[70] Id.


[72] Wisconsin v. Mitchell, 508 U.S. 476 (1993).

[73] Id.

[74] Id.

[75] Id.

[76] Id.

[77] Id.


[79] Dawson v. Delaware, 503 U.S. 159 (1992).

[80] Id.

[81] Id.

[82] Id.

[83] Id.

[84] Id.

[85] Id.

[86] Id.

[87] Id.

[88] Id.

[89] Id.

[90] Id.

[91] Id.


[93] Dawson v. Delaware, 503 U.S. 159 (1992).

[94] Id.

[95] Id.

[96] Id.

[97] Id.

[98] Id.

[99] Id.

[100] Id.

[101] Id.

[102] Id.

[103] Id.

[104] Id.

[105] Id.

[106] Id.

[107] Id.

[108] Dawson v. Delaware, 503 U.S. 159 (1992) and Zant v. Stephens, 462 US 862 (1983).

[109] Dawson v. Delaware, 503 U.S. 159 (1992).

[110]Dawson v. Delaware, 503 U.S. 159 (1992) and Payne v. Tennessee, 501 US 808 (1991).

[111] Dawson v. Delaware, 503 U.S. 159 (1992).

[112] Barclay v. Florida, 463 US 939 (1983).

[113] United States v. Abel, 469 US 45 (1984).

[114] Dawson v. Delaware, 503 U.S. 159 (1992).

[115] Id.

[116] United States v. Dunnaway, 88 F.3d 617 (8th Cir. 1996).

[117] Id.

[118] Id.

[119] Id.

[120] Id.

[121] Id.

[122] Id.

[123] Id.

[124] Id.

[125] Id.

[126] Id.

[127] Id.

[128] Jeannine Bell, Policing Hatred, New York University Press, (2002). and Shirin Afsous, PROVING HATE: THE DIFFICULTIES OF SUCCESSFULLY PROSECUTING BIAS-MOTIVATED CRIMES, 22 Suffolk J. Trial & App. Advoc. 273, (2017-2017).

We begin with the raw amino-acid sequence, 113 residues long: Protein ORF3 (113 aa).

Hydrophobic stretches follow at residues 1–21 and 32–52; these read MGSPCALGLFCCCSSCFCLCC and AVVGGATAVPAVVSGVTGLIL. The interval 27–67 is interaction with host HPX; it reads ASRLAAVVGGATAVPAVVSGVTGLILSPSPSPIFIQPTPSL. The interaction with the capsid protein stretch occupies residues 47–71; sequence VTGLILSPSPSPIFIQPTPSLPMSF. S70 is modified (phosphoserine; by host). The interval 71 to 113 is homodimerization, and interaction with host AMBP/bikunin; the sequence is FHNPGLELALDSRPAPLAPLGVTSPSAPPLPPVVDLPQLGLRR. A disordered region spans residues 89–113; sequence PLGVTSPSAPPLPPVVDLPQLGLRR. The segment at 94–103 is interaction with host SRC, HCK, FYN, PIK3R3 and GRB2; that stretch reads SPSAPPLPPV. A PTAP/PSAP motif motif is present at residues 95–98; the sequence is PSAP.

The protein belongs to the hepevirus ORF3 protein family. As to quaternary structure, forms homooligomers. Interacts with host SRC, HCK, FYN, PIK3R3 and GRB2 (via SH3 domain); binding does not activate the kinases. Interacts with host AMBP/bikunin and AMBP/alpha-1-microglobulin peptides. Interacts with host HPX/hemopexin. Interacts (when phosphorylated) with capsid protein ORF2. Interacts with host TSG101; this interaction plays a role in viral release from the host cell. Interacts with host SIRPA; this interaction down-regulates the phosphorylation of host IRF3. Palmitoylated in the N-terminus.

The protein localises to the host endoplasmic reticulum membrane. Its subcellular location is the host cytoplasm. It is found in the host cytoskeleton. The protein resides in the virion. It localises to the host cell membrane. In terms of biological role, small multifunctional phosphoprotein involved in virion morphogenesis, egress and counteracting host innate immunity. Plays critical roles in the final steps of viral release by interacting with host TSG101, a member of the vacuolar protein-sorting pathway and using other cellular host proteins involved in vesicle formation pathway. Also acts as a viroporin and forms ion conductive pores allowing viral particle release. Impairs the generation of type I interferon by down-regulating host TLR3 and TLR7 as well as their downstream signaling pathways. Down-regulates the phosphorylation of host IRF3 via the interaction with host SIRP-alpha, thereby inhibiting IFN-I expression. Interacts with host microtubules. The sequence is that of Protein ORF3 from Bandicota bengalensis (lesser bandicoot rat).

[129] Jaweed Kalem, ‘There’s a virus in our country’: The ‘Trump effect’ and rise of hate groups, explained, LA Times, (May 31, 2017 3:00 am).

[130] Id.

[131] Id.

[132] Id.

[133] ADL Hate Group Definition, https://www.adl.org/education/resources/glossary-terms/hate-group.

[134] Id.

[135] Id.

[136] Issie Lapowsky, A Campus Murder Tests Facebook Clicks as Evidence of Hate, Wired (May 23, 2017 3:56 pm).

[137] Id.

[138] Id.

[139] Id.

[140] Federal Rule of Evidence 609

[141] Federal Rule of Evidence 609

[142] Federal Rule of Evidence 403

[143] Federal Rule of Evidence 403

[144] Federal Rule of Evidence 403 and Advisory Committee Notes

[145] Federal Rules of 104 and 403

[146] Federal Rule of Evidence 403 and Advisory Committee Notes

[147] Federal Rule of Evidence 413 and 414

[148] Federal Rule of Evidence 413 and 414

[149] Federal Rules of Evidence 413 and 414 and Advisory Committee Notes

[150] Federal Rules of Evidence 413 and 414 and Advisory Committee Notes